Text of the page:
So what can I do? I can partner with others who long to see the bigger realities. I can be not only a wise steward of my finances in a way that would allow me to give toward these needs, but also be a wise steward of my time by investing in those who will soon be in my life at home.
It is easy to allow our culture to shape us and think we have no say in it. (I will need to remind myself of this in about 4 months from now). But I think we have a voice and I think it goes beyond unbridled optimism. I think it simply means being available wherever we find ourselves. What is the Lord revealing about your situation? About the people in your life? I have seen great contentment within tremendous simplicity, and I have seen miraculous change within the seemingly impossible. I want this reality to be my own :)
(I have found that I become quite introspective on rainy, overcast Cambodia afternoons :)
However, never ones to disappoint the masses with our impressive cooking skills, we went to the grocery store yesterday and for the first time perused the mysterious “meat” aisle which beforehand had been elusive (or at least unnecessary).
We excitedly returned home with the makings of what would become our second and most fabulous of gourmet meals to be prepared upon our dingy green portable gas stove (how we love it).
Please, feel free to gaze upon the beauty of our respective creations.
Josh was responsible for the one on the left, a little something we like to call “Hamburgers.” A little ketchup, mustard, some meat tenderizer….I can print out the exhaustive recipe for those who would like to attempt it.
On the right is my own daring experiment (which I’ll be repeating once again tonight), involving a piece of chicken breast and something called “Frozen Vegetable Medley.” I am terribly exotic in my frozen vegetable choices.
Combine the above feast with an episode of "30 Rock" and you have yourself the perfect Saturday evening at home :)
Wednesday, April 22, 2009
We have discovered a small portable gas stove living quietly in solitude in our home, largely unnoticed and un-utilized. Yesterday, Josh went out on a limb by purchasing a box of Kraft Mac N' Cheese at our local mini-mart. He is a risk taker, my husband, we know this, and he felt confident that this very box of Mac N' Cheese (the cheesiest!) would indeed be our "second dinner" that evening. Actually, we agreed that our second dinner would depend on what they fixed here for our first dinner and how substantial that meal might be.
An hour and a half after Dinner #1, we were ready for the cheesiest concoction we could imagine.
So my husband walked across the gravel driveway outside, purchased a small gas can, and easily figured out how to make it work with our lovely green stove.
He not only is brilliant with assembling cooking appliances, but he is also no stranger to the kitchen. And he is now officially my favorite Mac N' Cheese chef of all time.
This is no small honor.
So we happily took our pot of macaroni, along with two bowls, upstairs as we watched a DVD and savored our new found Cambodia treat :)
In a related story, this stove has now opened up a world of possibilities for us!! This morning I made fried eggs and then toasted the bread in the pan. Look out Rachel Ray....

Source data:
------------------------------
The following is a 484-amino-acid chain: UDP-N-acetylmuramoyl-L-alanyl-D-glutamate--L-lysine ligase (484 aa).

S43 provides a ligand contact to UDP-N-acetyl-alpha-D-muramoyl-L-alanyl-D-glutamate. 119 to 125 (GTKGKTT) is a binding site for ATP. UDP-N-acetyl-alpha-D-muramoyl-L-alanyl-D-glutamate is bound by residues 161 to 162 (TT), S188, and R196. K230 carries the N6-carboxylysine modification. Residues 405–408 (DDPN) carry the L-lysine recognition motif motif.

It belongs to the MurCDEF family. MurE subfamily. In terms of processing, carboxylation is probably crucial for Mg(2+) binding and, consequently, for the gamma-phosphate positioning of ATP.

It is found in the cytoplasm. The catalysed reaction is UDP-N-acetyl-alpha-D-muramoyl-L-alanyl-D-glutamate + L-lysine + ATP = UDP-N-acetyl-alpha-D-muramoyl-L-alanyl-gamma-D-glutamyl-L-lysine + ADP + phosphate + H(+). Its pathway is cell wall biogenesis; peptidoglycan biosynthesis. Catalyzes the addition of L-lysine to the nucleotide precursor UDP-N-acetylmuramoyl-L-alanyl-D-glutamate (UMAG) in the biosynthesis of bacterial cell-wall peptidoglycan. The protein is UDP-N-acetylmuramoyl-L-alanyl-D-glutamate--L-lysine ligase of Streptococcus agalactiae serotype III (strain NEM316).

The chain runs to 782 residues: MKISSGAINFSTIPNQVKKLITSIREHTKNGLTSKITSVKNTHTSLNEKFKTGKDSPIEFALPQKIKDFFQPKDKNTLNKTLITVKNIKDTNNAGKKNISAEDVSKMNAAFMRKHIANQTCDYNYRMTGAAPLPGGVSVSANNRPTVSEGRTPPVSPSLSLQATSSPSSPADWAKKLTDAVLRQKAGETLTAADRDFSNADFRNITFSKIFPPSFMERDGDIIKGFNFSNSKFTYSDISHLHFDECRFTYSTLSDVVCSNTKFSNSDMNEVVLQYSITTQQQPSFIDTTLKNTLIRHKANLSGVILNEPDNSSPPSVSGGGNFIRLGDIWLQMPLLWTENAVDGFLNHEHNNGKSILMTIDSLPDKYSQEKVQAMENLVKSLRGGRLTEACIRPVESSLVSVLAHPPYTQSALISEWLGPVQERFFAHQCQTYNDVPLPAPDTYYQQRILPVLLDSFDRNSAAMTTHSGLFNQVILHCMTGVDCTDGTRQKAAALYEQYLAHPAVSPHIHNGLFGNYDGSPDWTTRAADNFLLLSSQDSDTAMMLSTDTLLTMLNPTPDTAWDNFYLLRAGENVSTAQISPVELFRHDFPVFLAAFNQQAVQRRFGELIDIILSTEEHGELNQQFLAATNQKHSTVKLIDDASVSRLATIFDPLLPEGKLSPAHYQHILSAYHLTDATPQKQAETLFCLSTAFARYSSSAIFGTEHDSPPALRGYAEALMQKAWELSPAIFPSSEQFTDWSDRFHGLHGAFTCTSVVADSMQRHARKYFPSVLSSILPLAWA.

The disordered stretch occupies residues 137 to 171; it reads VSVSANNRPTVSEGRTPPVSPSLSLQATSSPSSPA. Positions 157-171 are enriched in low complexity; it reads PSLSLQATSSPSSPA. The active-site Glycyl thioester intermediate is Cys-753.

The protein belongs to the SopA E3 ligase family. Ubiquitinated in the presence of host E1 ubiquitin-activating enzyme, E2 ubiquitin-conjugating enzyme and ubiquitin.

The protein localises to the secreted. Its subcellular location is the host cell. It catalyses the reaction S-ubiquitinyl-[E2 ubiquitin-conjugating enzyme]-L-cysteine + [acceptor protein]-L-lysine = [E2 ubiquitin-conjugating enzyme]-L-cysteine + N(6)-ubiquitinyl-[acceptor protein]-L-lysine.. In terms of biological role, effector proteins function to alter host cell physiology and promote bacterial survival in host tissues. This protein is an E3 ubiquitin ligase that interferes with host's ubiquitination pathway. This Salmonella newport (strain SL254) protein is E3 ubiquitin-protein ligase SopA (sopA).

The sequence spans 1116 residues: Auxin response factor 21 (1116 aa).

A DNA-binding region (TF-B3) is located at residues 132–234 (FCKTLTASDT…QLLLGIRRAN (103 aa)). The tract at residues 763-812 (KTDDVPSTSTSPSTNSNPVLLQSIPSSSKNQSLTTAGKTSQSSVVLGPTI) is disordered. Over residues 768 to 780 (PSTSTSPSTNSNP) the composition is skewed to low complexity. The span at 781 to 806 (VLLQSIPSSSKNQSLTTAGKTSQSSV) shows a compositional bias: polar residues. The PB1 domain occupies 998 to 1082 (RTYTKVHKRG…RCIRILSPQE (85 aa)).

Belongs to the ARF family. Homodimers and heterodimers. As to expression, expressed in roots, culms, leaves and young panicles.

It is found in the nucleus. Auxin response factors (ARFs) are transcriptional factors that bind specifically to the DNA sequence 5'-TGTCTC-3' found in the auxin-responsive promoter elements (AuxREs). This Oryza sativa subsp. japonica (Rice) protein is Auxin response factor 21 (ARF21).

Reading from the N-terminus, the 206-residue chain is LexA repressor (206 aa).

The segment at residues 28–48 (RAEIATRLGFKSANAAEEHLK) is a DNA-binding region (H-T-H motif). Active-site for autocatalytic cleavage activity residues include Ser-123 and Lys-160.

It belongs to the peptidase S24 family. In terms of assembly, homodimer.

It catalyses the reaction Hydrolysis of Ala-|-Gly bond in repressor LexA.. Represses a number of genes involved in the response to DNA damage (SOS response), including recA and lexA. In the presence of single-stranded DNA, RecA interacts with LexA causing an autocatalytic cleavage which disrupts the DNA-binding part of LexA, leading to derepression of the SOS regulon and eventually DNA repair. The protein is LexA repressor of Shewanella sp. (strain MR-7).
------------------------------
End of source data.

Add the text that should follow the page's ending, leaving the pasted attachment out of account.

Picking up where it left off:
Now, I do realize that in the grand scheme of things these details seem small and possibly silly, but living away from home has made me incredibly grateful for the smallest of conveniences and these simple reminders of home that I miss :)
Next on the list? Pancake Breakfast. This Saturday. Bring it!
Oh it is a beautiful, processed creation :)
Sunday, April 19, 2009
Mark 12:42-44 “A poor widow came and put in two very small copper coins, worth only a fraction of a penny. Calling his disciples to him Jesus said, 'I tell you the truth, this poor widow has put more into the treasury than all the others. They all gave out of their wealth; but she, out of her poverty, put in everything – all she had to live on.' ”
This verse struck me this morning.
Enough even to actually sit down and process some thoughts regarding it. I tend to notice verses about orphans and widows these days, or hear them mentioned pretty regularly around our office. The Bible speaks frequently about this group of people, and they are one of the groups God fiercely fights for, loves, and longs to see cared for and protected. And He has invited us to share in these same attributes of love, care and protection.
I have grown pretty accustomed to the sights around me in Cambodia, the visible contrast of the affluent and the extended hand relying on the financial offerings of a stranger.
Cambodians in general are not financially wealthy people. The average factory worker working 6 days a week makes roughly $60 US dollars per month. The average teacher might make around $40 US dollars per month.
"She put in everything, all she had to live on” – I read this and it's hard for me to not honestly think that perhaps this is not the wisest financial decision she could have made. Shouldn’t she have kept back enough for her rent or dinner at least??
I am so prone to give out of convenience (both with my money and my time). I don’t know that I have ever truly given, whether in a tithe or otherwise, with the thought that perhaps it would prevent a purchase or payment or come at a genuine cost to me. But each week I see the local pastors and people at church here giving, both with their finances and in choosing to live their lives in a way that gives life and safety and care and protection to children who would otherwise have little reason for hope and to widows who are taken in as part of a family when they have lost their own.